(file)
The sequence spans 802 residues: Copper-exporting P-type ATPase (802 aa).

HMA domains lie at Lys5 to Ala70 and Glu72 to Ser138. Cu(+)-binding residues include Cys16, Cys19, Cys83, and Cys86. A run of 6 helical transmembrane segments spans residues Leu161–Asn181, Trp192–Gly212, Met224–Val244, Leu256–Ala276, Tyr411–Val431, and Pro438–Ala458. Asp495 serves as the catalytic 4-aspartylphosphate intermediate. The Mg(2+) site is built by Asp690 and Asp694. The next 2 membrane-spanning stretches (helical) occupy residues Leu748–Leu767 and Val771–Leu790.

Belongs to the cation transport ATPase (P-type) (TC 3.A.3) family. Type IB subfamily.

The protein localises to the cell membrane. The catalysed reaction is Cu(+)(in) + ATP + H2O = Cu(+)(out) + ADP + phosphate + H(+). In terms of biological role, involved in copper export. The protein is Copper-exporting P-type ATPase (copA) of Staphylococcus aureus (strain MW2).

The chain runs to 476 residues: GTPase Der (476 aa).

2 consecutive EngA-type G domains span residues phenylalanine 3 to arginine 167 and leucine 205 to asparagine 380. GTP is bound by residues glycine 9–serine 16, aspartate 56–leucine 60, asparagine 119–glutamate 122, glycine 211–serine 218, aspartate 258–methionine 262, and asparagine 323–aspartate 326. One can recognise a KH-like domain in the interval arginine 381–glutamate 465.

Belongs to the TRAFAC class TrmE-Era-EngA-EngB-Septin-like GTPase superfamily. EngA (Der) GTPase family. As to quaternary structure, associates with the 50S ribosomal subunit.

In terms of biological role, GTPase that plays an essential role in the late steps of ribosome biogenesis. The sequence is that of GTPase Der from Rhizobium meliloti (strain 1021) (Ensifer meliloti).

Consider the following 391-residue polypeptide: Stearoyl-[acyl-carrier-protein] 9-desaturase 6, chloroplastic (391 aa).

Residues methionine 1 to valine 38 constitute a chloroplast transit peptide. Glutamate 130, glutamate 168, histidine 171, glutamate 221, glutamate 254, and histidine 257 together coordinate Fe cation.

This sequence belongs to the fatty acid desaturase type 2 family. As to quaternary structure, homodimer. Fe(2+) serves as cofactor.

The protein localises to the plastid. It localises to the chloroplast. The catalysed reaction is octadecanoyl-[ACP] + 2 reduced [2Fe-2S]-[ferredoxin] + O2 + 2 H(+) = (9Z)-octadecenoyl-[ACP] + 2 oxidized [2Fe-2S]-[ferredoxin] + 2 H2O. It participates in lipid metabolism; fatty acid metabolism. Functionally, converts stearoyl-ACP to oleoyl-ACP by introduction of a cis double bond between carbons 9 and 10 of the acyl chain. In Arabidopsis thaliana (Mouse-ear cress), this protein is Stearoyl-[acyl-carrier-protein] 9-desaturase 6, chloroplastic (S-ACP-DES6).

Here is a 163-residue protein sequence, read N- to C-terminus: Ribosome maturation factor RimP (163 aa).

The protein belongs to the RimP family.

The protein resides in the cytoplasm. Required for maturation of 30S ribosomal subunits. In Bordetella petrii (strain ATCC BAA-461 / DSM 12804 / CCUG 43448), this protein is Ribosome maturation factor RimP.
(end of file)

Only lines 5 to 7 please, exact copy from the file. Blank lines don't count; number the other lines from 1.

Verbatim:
The chain runs to 476 residues: GTPase Der (476 aa).

2 consecutive EngA-type G domains span residues phenylalanine 3 to arginine 167 and leucine 205 to asparagine 380. GTP is bound by residues glycine 9–serine 16, aspartate 56–leucine 60, asparagine 119–glutamate 122, glycine 211–serine 218, aspartate 258–methionine 262, and asparagine 323–aspartate 326. One can recognise a KH-like domain in the interval arginine 381–glutamate 465.

Belongs to the TRAFAC class TrmE-Era-EngA-EngB-Septin-like GTPase superfamily. EngA (Der) GTPase family. As to quaternary structure, associates with the 50S ribosomal subunit.